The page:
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(The production officially disclaims any connection with either Sesame Workshop or The Jim Henson Company.) All of the characters (puppet and human) are young adults who face real-world adult problems with uncertainty of how they will solve these dilemmas, as opposed to the simplistic problems and invariably happy resolutions faced by characters on children's television programming.
Much of the show's ironic humor emerge from its contrasts with Sesame Street, such as illustrating the differences between innocent childhood and the difficult adulthood.
Sure enough, he invites her on a date to the Around the Clock Café.
It opened Off-Broadway in March 2003, co-produced by The New Group and the Vineyard Theatre, and transferred to Broadway in July 2003 where it won three Tony Awards, including Best Musical, and spawned Las Vegas and West End productions, two national tours, and a variety of international productions.
Setting: a fictional street in an "outer-outer borough" of New York City. His new neighbors are Kate Monster, a kindergarten teaching assistant; Rod, an anal-retentive Republican banker; Nicky, Rod's slacker roommate; Brian, an aspiring comedian recently laid off from his day job; Christmas Eve, Brian's Japanese fiancée and a therapist with no clients; Trekkie Monster, a surly recluse who surfs the Internet all day in search of porn; and Gary Coleman, the building superintendent.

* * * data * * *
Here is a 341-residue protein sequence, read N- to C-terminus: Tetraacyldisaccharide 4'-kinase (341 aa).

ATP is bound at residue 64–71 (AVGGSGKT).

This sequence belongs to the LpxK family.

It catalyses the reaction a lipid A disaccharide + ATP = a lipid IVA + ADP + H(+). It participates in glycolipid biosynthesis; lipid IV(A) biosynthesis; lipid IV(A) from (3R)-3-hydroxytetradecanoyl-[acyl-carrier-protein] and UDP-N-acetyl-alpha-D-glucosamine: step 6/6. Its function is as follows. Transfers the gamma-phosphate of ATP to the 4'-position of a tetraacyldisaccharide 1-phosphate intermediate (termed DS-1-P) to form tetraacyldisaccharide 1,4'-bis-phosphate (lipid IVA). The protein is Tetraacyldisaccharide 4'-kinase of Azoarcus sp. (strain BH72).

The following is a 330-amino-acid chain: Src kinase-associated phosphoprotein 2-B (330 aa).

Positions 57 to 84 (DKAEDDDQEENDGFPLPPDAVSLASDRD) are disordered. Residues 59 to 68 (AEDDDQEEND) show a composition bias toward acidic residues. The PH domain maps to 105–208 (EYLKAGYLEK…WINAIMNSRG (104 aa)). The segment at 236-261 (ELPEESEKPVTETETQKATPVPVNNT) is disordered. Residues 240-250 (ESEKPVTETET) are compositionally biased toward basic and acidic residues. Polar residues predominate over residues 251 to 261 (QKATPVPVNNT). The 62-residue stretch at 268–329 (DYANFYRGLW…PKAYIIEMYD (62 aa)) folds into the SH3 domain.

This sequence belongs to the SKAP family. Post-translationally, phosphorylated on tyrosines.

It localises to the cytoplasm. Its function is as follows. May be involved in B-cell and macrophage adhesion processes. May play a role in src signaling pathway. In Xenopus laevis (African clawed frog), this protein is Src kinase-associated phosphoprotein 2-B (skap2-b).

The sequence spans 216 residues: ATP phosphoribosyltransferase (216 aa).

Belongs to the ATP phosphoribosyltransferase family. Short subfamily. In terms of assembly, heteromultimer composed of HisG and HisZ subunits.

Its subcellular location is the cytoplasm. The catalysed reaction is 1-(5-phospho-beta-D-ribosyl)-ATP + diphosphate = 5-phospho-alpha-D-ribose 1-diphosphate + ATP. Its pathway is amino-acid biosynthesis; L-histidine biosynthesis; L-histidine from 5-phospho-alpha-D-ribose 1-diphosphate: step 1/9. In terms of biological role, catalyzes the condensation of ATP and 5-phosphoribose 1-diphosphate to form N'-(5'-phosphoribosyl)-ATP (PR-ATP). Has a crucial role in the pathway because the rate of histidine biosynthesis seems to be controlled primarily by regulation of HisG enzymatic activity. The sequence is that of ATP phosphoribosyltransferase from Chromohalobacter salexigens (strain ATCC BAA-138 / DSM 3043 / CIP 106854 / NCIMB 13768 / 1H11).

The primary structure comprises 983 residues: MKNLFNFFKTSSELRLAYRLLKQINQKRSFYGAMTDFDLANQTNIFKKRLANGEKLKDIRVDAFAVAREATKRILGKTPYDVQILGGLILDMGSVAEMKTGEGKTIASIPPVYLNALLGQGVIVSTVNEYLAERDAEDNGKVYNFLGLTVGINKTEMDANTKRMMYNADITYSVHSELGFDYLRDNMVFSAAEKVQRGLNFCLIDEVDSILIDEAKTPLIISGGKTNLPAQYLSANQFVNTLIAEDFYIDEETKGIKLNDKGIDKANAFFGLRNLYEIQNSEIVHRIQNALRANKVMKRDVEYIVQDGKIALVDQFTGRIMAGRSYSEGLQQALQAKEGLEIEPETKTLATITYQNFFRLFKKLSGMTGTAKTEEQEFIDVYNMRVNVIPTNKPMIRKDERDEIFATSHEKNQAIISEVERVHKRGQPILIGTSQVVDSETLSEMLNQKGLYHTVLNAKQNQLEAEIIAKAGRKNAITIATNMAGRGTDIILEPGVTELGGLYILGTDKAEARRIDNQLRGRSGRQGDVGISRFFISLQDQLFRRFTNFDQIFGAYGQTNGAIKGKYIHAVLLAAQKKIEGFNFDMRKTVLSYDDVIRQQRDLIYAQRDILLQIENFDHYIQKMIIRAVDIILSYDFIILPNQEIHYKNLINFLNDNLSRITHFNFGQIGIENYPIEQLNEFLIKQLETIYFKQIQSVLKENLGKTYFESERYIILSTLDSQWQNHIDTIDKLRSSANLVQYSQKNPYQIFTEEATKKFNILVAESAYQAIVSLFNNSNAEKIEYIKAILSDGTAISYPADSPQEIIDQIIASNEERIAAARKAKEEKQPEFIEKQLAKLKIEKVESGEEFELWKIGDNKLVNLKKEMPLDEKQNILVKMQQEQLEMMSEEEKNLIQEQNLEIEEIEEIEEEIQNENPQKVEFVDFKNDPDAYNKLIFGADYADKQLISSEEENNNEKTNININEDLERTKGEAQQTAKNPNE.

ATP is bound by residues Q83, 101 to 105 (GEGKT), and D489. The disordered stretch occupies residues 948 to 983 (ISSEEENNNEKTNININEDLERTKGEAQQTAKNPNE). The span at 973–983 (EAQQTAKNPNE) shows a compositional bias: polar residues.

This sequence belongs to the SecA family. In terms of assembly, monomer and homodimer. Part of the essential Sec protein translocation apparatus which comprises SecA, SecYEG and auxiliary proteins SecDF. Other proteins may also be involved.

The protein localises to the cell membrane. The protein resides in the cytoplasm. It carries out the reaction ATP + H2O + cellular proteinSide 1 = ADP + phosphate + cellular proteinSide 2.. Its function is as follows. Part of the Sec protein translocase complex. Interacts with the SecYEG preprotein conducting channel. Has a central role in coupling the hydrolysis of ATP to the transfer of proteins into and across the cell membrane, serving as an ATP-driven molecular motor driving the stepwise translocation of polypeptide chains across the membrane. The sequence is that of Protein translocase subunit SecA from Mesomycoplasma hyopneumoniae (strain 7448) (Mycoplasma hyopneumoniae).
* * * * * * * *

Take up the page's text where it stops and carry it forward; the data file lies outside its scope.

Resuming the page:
Princeton, a recent college graduate, is anxious to discover his purpose in life; but first, he must find an apartment and a job, with no work experience and an English degree ("What Do You Do with a B. Arguments ensue over whose life sucks the most ("It Sucks to Be Me").
Nicky, who is straight, suspects that Rod is gay, and assures Rod it is okay with him if he is; but Rod insists he is not ("If You Were Gay").
Princeton finds a lucky penny and longs to discover his purpose in life ("Purpose").